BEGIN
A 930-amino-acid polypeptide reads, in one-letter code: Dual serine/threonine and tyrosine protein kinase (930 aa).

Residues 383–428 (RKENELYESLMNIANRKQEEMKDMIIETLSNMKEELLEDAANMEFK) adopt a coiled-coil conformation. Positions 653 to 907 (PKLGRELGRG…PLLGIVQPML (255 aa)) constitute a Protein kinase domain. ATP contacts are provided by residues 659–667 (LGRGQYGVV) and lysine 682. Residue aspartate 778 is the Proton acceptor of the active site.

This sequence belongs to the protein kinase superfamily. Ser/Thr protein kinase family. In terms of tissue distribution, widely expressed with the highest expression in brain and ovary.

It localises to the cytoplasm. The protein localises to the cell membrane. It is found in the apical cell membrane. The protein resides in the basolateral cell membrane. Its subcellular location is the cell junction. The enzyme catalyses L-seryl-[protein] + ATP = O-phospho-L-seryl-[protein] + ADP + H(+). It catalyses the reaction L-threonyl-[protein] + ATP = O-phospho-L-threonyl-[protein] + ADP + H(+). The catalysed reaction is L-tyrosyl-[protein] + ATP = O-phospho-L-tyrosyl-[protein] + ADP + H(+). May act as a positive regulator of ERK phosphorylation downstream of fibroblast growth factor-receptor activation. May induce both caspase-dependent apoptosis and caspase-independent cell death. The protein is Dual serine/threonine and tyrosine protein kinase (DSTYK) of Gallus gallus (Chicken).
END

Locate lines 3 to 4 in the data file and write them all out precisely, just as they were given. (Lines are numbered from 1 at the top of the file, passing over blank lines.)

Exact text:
This sequence belongs to the protein kinase superfamily. Ser/Thr protein kinase family. In terms of tissue distribution, widely expressed with the highest expression in brain and ovary.

It localises to the cytoplasm. The protein localises to the cell membrane. It is found in the apical cell membrane. The protein resides in the basolateral cell membrane. Its subcellular location is the cell junction. The enzyme catalyses L-seryl-[protein] + ATP = O-phospho-L-seryl-[protein] + ADP + H(+). It catalyses the reaction L-threonyl-[protein] + ATP = O-phospho-L-threonyl-[protein] + ADP + H(+). The catalysed reaction is L-tyrosyl-[protein] + ATP = O-phospho-L-tyrosyl-[protein] + ADP + H(+). May act as a positive regulator of ERK phosphorylation downstream of fibroblast growth factor-receptor activation. May induce both caspase-dependent apoptosis and caspase-independent cell death. The protein is Dual serine/threonine and tyrosine protein kinase (DSTYK) of Gallus gallus (Chicken).